A few experimental therapies are emerging as potential treatment methods, but none have extensive enough backing research to support their efficacy.
Therapies such as repetitive transcranial magnetic stimulation and transcranial direct current stimulation administer electromagnetic pulses to the brain to reduce brain activity in brain areas that potentially cause tinnitus.
However, because we need evidence to prove the therapies’ efficacy, doctors warn against these therapies.
Why Is There No Cure for Tinnitus
We’ve discussed the common treatments for tinnitus, but what about curing it? To understand why curing tinnitus is so difficult, let’s look at the various aspects of tinnitus.
What Is Tinnitus?
Tinnitus is a phantom noise that has no external source. Patients may hear it all the time or infrequently, and its intensity varies from person to person. Tinnitus can present itself to patients as the following types of noise:
What Causes Tinnitus?
There are two types of tinnitus: objective and subjective. Objective tinnitus means there is an identifiable source producing the sound the patient hears. Subjective tinnitus means there isn’t an identifiable source for the sound.
99% of tinnitus cases are subjective tinnitus. In subjective tinnitus cases, tinnitus’s primary cause is an abnormality along the patient’s auditory pathway. However, where that abnormality occurs in the pathway varies.
Part of the problem no cure for tinnitus exists is that it has over 200 causes. In other words, finding a cure for one tinnitus cause would be like chopping off a branch from a tree with over 200 branches.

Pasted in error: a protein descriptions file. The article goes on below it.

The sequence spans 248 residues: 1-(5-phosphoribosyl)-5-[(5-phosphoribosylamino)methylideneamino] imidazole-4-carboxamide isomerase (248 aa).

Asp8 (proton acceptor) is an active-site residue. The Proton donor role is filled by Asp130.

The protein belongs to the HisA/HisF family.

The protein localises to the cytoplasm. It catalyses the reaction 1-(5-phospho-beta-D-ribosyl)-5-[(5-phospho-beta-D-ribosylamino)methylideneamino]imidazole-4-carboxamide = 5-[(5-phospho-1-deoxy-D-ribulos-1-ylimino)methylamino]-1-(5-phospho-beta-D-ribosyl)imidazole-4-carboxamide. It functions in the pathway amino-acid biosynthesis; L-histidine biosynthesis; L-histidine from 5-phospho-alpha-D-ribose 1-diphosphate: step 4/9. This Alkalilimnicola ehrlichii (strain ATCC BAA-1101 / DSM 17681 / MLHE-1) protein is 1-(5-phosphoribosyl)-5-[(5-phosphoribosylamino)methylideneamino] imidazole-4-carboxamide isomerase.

The following is a shortened list of potential causes for subjective tinnitus:
- Noise-induced hearing loss is the most common cause of subjective tinnitus.
- Meniere syndrome patients with tinnitus usually experience frequencies of 125-500 Hz.
- When associated with middle ear disease (otosclerosis), tinnitus usually has mid-range frequencies from 250-2000 Hz.
- When acoustic trauma causes tinnitus, it causes noises around 4000 Hz.
- When presbycusis, acoustic neuroma, ototoxicity, or other sensorineural issues cause tinnitus, patients usually hear a high-pitched noise around 2000 Hz or higher.
Lack of Tangible Evidence
On top of there being numerous causes of tinnitus, it’s also challenging for doctors to quantify and attack something they can’t turn into empirical data. Since no one else hears subjective tinnitus besides the patient, how can you expect to study the conditions’ properties?
Mapping Tinnitus Throughout the Brain
Lastly, In a study published in the Journal of Current Biology, researchers mapped out the potential areas of the brain that tinnitus affects. The research found that tinnitus initiates across many different brain regions, making it difficult to pinpoint and thoroughly study how tinnitus affects each specific area.
The Search for a Cure Continues
In all likelihood, there won’t be one defining moment when we can pop the champagne bottles and celebrate the end of tinnitus’s reign over our ears. Because of its numerous cases, its ability to affect multiple parts of the brain, and our inability to quantify or materialize data, tinnitus cures and remedies will likely happen on a case-by-case basis.
Until then, the most notable therapy forms utilize a two-pronged approach to tinnitus therapy- one that aims at the sound itself and another that approaches the patient’s emotional response to the sound.